Thrive Home Builders is the first residential builder in the country to offer the Tesla “power suite” comprised of the Powerwall 2.0, rooftop solar and pre-wiring for electric vehicles. This suite of renewable energy technologies will be included as a standard feature in 55 single-family homes being constructed in the Beeler Park neighborhood of Stapleton (north of 56th Ave. near Dick’s Sporting Goods Park). Construction on the homes has begun with the model home opening planned for late May.
The cost of the energy features will be wrapped into the overall home price. Tesla markets the Powerwall battery and inverter at $5,500 plus $1,500 for installation and supporting hardware.
Thrive CEO Gene Myers says this offering is made possible by a recent settlement between the Colorado Public Utilities Commission (PUC) and Xcel that for the first time allows a homeowner to opt into time-of-day electric rates. The pilot program began in January and will run for two years. Xcel will present the results of the pricing programs to the PUC in 2020 to determine whether the programs should be expanded to all residential customers.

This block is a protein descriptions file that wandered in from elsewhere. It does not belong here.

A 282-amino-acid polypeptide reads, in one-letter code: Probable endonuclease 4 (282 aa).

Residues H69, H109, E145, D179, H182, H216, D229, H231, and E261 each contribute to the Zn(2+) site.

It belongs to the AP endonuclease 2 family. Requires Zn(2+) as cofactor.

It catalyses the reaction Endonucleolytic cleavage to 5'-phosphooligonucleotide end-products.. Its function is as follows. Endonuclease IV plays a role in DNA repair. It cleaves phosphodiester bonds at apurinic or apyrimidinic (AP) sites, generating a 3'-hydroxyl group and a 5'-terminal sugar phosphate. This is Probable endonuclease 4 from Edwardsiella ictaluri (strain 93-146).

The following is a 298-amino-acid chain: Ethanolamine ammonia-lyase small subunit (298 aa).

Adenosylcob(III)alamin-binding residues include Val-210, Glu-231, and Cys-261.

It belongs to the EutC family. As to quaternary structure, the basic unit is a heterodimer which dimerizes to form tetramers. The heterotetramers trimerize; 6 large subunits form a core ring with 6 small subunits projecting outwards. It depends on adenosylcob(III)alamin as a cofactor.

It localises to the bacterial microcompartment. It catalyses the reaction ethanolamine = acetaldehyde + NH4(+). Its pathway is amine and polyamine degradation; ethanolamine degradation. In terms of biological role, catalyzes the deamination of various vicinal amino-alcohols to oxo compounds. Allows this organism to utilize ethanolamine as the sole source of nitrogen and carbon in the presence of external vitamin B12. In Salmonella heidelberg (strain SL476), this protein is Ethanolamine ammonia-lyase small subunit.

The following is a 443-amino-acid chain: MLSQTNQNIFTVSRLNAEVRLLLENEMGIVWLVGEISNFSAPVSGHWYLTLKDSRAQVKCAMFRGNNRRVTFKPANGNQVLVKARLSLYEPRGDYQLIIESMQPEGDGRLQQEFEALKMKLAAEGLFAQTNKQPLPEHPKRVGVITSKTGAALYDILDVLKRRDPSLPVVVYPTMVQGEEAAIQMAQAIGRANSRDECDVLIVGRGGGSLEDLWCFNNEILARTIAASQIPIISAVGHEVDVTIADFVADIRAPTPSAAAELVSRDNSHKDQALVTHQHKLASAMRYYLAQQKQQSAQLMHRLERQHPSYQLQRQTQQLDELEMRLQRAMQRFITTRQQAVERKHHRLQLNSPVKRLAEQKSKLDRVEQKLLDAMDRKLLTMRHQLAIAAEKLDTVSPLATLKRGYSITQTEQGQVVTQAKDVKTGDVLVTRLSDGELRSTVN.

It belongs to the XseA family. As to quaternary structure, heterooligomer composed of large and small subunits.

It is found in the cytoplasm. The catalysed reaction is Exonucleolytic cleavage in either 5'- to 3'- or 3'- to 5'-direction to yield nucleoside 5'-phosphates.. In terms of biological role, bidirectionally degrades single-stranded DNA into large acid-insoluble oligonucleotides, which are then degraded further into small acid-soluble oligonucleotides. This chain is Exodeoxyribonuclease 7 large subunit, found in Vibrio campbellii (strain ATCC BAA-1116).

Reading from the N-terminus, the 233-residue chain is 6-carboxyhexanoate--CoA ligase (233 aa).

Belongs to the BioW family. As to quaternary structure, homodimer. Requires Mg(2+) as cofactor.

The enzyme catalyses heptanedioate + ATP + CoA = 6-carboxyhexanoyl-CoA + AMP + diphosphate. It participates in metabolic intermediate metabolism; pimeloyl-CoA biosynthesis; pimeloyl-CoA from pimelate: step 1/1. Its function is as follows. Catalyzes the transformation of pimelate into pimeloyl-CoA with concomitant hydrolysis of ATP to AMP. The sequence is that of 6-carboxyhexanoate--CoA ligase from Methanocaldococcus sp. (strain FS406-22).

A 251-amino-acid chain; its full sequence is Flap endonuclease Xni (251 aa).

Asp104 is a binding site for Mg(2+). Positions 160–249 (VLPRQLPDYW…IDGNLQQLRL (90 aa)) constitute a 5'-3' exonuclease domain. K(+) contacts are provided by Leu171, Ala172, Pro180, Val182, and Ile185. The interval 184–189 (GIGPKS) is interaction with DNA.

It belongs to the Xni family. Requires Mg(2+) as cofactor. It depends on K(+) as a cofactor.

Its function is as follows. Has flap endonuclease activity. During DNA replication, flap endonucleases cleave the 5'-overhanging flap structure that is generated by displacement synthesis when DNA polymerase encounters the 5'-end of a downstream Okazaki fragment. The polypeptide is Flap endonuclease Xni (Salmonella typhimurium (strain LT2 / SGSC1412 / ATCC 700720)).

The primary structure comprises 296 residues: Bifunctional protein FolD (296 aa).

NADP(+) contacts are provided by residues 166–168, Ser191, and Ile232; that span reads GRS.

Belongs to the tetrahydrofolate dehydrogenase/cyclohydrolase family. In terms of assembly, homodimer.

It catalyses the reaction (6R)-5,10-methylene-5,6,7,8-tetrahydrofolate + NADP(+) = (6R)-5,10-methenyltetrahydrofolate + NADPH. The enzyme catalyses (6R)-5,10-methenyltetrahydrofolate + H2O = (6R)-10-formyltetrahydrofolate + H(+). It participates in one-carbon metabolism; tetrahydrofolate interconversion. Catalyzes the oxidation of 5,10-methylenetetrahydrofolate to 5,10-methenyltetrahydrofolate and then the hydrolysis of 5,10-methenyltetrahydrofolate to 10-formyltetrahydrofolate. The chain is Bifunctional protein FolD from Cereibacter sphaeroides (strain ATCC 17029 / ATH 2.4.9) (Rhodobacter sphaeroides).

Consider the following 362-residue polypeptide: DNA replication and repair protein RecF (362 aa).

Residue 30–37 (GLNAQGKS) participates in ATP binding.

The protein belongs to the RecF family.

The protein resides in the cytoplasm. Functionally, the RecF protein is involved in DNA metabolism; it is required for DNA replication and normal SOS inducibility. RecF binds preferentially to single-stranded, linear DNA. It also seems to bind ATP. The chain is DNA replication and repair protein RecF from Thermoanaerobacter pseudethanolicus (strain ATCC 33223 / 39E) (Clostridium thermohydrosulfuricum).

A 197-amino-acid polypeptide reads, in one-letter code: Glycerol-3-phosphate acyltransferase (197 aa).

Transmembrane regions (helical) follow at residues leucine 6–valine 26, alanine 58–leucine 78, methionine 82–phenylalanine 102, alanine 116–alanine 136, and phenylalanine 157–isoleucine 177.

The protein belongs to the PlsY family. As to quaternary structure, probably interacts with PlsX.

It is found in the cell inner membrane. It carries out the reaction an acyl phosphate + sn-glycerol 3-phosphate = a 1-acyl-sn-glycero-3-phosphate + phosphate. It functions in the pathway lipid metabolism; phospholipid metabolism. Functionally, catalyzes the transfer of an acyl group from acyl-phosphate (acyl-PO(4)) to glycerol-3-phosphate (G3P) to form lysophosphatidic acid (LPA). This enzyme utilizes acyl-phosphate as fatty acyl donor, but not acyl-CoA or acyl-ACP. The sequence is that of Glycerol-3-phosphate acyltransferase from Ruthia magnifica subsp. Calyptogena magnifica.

The Powerwall system could be configured to allow purchase and storage of grid-generated electricity at night when retail rates are lower, then consumption of that electricity during the day when prices rise. This so-called “energy arbitrage,” in conjunction with the homes’ low energy usage, will enable the home-based system to virtually pay for itself, according to Myers. The system also allows the battery to feed critical load components in the home in the case of a grid outage (e.g., refrigerator, lighting, Wi-Fi).
Myers says that placing this “new tool in customers’ hands is a game changer.”
The Tesla Powerwall has a usable capacity of 13.5 kWh. The 264-pound unit is 44 inches tall by 29 inches in width and can be floor- or wall-mounted indoors or outdoors. It carries a 10-year warranty. It is being offered in Thrive’s Panacea and ZEN model homes.
Myers also announced that Thrive has been selected by Panasonic to build a micro-apartment and demonstration house inside the Panasonic Technology & Business Solutions Center building at the Peña Station. The structures are intended to be long-lived and will host different, evolving energy-saving technologies over time. Myers said building these dwelling units inside a commercial building presents some “interesting logistics” but hopes to fulfill the ambitious goal of having them open by September when Panasonic’s “City Now” project will be unveiled. That event at the Peña Station site will be paired with the 2017 Solar Decathlon competition, an international contest sponsored by the U.S. Department of Energy that focuses on the design and construction of solar-powered houses. The 16 teams chosen for this year’s competition will be competing, for the first time, for prize money ($2 million).